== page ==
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CANADIAN life insurer Manulife Financial Asia has edged out incumbent UK-based Aviva by agreeing to pay local lender DBS bank US$1.2 billion (S$1.6 billion) so that it can distribute its life and health insurance products through bank branches in Singapore, Hong Kong, China and Indonesia.
The 15-year exclusive regional deal signed in Hong Kong, starts on Jan 1, 2016. It paves the way for Manulife to expand its currently limited market share in Singapore, as it looks to tap the lucrative savings-rich population in the region, particularly here.
Under the partnership, Manulife, which has had a presence in Singapore since 1898, will gain access to the lender's more than 200 branches and sales force of over 2,000, in the four markets. It will also be able to ride on the lender's Internet and mobile banking platforms.
The two companies said in a filing on the Singapore Exchange (SGX) on Wednesday evening that the initial payment of US$1.2 billion to DBS will be funded by internal resources.
"This payment will be amortised by both parties over 15 years. There will also be ongoing, variable payments, which are based on the success of the partnership, and Manulife expects the agreement to be accretive to core earnings per share in 2017," said the two.
The initial payment is expected to reduce Manulife's regulatory capital ratio by 10 points on or before Jan 1, 2016, they added.
The latest Life Insurance Association Singapore data suggests that bank distribution makes up 36 per cent of weighted new business premium (NBP) and 14 per cent of policies in Singapore, said Philip Chung of S&P insurance ratings, who added that the deal will make a material difference to Manulife's market share. But he noted that insurers with the highest market share (in terms of weighted NBP) also have significant agency force.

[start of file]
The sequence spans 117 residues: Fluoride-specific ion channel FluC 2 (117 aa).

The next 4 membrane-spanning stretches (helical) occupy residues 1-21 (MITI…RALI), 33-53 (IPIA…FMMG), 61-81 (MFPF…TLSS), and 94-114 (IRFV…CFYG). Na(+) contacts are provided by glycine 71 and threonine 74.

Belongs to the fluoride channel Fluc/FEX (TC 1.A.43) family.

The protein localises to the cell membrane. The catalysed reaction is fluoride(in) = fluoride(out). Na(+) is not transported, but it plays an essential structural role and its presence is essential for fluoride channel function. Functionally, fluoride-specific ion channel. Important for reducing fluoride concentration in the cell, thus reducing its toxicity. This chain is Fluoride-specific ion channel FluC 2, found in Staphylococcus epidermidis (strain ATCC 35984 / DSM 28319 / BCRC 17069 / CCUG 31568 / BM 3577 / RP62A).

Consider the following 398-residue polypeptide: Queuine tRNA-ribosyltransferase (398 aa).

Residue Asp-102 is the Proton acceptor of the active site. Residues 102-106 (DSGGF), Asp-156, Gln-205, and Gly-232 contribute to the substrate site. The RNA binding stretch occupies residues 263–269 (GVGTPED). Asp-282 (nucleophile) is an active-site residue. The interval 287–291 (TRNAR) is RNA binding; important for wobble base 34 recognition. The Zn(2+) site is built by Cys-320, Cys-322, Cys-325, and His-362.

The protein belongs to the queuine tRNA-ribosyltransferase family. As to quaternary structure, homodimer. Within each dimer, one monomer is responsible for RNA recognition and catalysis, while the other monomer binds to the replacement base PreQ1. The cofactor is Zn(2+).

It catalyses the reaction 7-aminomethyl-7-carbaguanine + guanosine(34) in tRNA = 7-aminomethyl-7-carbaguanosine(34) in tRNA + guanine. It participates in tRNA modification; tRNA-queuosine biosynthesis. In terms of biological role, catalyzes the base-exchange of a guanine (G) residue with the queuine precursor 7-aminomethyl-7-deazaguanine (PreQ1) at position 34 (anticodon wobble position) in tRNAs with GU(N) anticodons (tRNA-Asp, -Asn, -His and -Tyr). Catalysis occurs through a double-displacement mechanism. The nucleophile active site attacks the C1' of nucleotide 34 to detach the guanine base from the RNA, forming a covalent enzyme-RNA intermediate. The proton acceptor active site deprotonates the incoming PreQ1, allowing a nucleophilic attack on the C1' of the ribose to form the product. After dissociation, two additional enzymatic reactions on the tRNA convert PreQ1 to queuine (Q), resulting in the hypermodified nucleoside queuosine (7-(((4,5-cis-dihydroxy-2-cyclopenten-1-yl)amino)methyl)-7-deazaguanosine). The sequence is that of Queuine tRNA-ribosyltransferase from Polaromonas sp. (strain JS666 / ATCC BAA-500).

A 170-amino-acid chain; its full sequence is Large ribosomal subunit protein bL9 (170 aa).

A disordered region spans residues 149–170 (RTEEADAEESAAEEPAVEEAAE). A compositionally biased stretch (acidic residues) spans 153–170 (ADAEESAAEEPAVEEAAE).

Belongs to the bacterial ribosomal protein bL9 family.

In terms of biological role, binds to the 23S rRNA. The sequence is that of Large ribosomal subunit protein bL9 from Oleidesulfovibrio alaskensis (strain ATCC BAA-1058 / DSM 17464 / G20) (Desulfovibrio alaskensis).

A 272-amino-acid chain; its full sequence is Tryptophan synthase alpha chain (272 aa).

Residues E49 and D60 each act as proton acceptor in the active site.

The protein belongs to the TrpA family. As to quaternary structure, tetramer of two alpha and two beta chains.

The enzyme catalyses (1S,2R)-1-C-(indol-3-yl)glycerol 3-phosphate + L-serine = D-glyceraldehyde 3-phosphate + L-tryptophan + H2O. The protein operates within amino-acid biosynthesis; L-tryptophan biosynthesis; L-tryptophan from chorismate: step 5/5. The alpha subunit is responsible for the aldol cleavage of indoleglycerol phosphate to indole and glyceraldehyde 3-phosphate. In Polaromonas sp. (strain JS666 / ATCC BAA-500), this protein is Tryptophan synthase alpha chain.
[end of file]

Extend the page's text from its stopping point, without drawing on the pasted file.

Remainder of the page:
"The deal will enhance distribution capability and hence absolute profits should benefit. However, depending on the products that will be sold through the bank channel, the value of new business (VNB), or a measure of the expected profits from new premiums written, could vary."
In an interview with The Business Times last November, Manulife CFO Steve Roder had said that the company is targeting the retirement space in the region and that there were plans to grow its agency force here. Manulife has over 50,000 agents in Asia.
This deal marks the end of Aviva's tie-up with DBS, which started in 2001. The partnership was extended in 2009 until end 2015.
Said Chris Wei, CEO Global Life and chairman Asia of Aviva plc: "Given the strength of our relationship with DBS, Aviva was well-placed in this process. However, the cost to renew the agreement was far in excess of what we saw as economically viable or justifiable to our shareholders. Aviva remains highly disciplined regarding capital allocation."
Aviva on Wednesday said that products sold through DBS in 2014 represented about 20 per cent of Aviva Singapore's VNB. Aviva Singapore had said in March that sales through the bancassurance channel accounts for 66 per cent of total sales in 2014.
However, Mr Chung said that going by the numbers provided, "the 20 per cent decline in VNB is not immaterial". But he pointed out that it is "not a 20 per cent drop in net profits". Insurers generally see higher volumes and lower margins from bancassurance business so NBP reduction could be sizeable.
Aviva will retain the existing book of business, associated profits, and customer rights and relationships which were purchased in the original transaction with DBS in 2001. "The anticipated acquisition of Friends Life Group adds Friends Provident International to Aviva's Asian portfolio of companies, expanding its capabilities in the affluent and wealth management segments in Singapore, Hong Kong and Dubai," it added.
Aviva had been one of the players that had bid for the DBS deal, along with London-based Prudential and Hong Kong-based AIA Group.
This closely-watched bancassurance deal is the last major agreement of its kind between the region's insurers and banks. It was reported that the next big tie-up will be in 2022, when HSBC considers a new deal. In 2013, AIA sealed a deal with Citibank in Asia for US$800 million. Last year, Prudential also extended its agreement with Standard Chartered, which first started in 1998, by paying US$1.25 billion in fees.
DBS' counter closed up 15 cents to S$20.47, before the announcement was made.
Morgan Stanley had advised DBS, while JP Morgan advised Manulife.